This was at the end of 2022.
I went to see Atsushi Suwa's solo exhibition 'Fire in the Medial Orbito-Frontal Cortex' at the Fuchu Art Museum in Tokyo.
Suwa is a painter who continues to expand the concept of painting and the act of 'seeing'.
Described as 'photographic' because of their realism, his works are in fact quite different in nature from photographs.
While he does not deny that he uses photographs as a support, he also states that “the act of painting by matching the surface of an object as if crawling over it with the gaze is completely different from simply copying a photograph” and that “I am not trying to depict a frozen moment, but rather the compression of a certain period of time in which I paint” (Atsushi Suwa + Akiko Otake, “E ni shika dekinai (Only a picture can do it)”, Katarikoko Bunko).
One of the things that characterises his work is the meticulous research that requires time and space. When he wants to depict a particular person, he researches the person's upbringing and social background, visits the environment where the person has lived, and even sketches things around the person that he will not paint in the finished picture.
In "Eriko", for example, he was asked by the parents of Eriko, who had died in an accident shortly before her marriage, to bring their daughter back to life. Looking for clues, he examines their belongings, conducts interviews, sketches the parents and even asks a craftsman to make a prosthetic hand from a photograph of Eriko's hand that was left behind.
The resulting work may be 'photographic' in the sense that it is realistic, but each brushstroke represents the period of time and space that cannot be seen on the surface, as well as the artist's intention.
By the way, I first met Atsushi Suwa around 2009 in a gallery in Tokyo. When I introduced myself by saying that I had taken the catalogue photos of the GR DIGITAL III, I remember being very pleased when he told me that he had bought it because he liked the photographs in the catalogue.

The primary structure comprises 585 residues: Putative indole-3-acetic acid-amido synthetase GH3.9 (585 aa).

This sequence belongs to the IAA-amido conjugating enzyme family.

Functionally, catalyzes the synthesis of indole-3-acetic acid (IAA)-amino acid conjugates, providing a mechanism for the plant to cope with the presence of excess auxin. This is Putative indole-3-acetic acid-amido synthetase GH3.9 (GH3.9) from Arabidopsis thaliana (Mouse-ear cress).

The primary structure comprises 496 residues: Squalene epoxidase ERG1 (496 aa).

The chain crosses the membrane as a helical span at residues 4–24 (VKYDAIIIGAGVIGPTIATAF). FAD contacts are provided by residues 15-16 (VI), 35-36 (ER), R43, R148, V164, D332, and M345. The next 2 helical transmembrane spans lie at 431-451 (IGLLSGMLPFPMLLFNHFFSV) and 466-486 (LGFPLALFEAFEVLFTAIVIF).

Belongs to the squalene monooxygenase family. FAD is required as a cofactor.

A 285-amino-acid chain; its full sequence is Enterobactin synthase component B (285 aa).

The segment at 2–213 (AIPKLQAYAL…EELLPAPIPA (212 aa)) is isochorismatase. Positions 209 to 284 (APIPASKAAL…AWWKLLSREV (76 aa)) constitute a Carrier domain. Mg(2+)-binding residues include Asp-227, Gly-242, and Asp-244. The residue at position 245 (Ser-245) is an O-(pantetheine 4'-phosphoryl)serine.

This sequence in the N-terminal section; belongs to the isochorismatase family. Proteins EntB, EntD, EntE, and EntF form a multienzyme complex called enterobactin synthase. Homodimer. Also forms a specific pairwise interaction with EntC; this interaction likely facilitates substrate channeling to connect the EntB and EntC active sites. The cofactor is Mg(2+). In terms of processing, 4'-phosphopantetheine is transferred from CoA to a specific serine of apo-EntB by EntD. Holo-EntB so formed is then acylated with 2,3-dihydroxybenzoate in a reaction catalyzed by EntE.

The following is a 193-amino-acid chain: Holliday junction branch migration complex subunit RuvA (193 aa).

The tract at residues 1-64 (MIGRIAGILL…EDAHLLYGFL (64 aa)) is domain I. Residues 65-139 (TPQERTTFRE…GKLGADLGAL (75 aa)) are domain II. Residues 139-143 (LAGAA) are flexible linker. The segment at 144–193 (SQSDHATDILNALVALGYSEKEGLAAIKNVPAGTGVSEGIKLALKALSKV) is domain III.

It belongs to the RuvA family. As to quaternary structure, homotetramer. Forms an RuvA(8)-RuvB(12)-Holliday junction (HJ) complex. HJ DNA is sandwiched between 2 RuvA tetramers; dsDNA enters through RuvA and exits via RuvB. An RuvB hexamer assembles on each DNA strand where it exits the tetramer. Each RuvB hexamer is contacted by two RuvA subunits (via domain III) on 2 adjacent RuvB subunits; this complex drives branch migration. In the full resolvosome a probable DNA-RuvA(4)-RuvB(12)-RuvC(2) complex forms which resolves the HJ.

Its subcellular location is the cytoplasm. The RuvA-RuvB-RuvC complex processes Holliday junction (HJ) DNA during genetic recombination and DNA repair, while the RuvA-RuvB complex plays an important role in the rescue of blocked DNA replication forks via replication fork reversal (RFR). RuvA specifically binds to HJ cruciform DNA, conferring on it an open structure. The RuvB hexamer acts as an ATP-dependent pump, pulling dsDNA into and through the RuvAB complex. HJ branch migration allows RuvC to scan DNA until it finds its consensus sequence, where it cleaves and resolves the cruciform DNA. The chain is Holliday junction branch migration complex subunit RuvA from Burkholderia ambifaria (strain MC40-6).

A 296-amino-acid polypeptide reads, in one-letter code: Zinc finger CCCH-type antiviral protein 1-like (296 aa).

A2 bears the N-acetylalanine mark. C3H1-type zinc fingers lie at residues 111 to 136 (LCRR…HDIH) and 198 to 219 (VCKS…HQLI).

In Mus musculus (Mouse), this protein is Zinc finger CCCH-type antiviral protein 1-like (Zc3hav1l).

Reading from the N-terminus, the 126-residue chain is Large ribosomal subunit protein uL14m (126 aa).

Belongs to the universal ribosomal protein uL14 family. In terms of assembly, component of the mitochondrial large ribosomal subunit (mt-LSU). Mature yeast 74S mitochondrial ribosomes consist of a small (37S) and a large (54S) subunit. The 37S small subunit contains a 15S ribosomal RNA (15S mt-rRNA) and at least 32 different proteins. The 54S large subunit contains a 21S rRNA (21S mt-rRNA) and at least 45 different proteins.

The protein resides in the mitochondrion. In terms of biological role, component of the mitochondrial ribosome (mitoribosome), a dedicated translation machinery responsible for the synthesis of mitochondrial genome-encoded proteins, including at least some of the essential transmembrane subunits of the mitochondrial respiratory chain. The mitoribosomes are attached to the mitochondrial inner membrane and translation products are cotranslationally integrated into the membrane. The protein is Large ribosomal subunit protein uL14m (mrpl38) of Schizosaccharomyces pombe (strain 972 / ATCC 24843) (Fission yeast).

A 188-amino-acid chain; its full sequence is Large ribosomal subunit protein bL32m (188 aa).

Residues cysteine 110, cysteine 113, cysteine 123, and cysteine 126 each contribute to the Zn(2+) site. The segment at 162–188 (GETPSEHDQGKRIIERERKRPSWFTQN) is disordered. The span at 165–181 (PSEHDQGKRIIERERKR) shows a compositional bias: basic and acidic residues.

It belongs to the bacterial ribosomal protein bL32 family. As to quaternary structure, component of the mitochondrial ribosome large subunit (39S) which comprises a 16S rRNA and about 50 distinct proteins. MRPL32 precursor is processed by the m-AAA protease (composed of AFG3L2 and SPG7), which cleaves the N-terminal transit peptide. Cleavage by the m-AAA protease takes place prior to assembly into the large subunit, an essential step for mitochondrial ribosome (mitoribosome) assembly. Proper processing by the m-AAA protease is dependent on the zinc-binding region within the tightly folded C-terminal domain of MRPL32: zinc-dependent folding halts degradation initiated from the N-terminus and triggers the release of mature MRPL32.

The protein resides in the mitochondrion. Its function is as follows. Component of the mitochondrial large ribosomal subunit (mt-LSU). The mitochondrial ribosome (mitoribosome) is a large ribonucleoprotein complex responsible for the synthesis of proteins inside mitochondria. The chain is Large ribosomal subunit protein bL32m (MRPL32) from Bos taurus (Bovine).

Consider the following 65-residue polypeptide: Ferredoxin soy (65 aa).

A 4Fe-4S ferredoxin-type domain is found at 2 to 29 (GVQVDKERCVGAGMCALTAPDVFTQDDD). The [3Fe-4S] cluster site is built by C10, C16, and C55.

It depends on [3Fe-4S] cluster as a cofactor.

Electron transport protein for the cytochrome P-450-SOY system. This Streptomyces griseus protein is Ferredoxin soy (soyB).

After seeing him for the first time in a long time at the exhibition and looking at his work, a thought occurred to me.
His works take an enormous amount of time to create. The words that go with his work are also probably very well thought out and very profound.
They do not lend themselves well to photo-sharing sites and social media, where high frequency of uploads is required and the easy-to-understand gets the votes. The nature of these sites, which are quickly scrolled through on smartphones and consumed as 'content', contrasts with that of his work.
Devoting time and space to a work of art. The preciousness of it.
While exploring the possibilities of expression through capturing the moment with the GR, a camera that is evolving for faster shooting and sharing, I was reminded that I should be able to express a certain period of time and a certain depth of time.
Photos taken with GR IIIx
Having always been interested in how we connect and create, Adachi studied foreign languages, programming languages and art as a teenager, studied international law and global issues at the university, began composing music at the age of 22, and self-taught photography at 32. He was in charge of the brochure/official sample photos of the GR DIGITAL III, GXR, and GR. Composed the original music for “GR Concept Movie.” Received many awards worldwide in fine art. His publications include photobook “Clarity and Precipitation” (arD).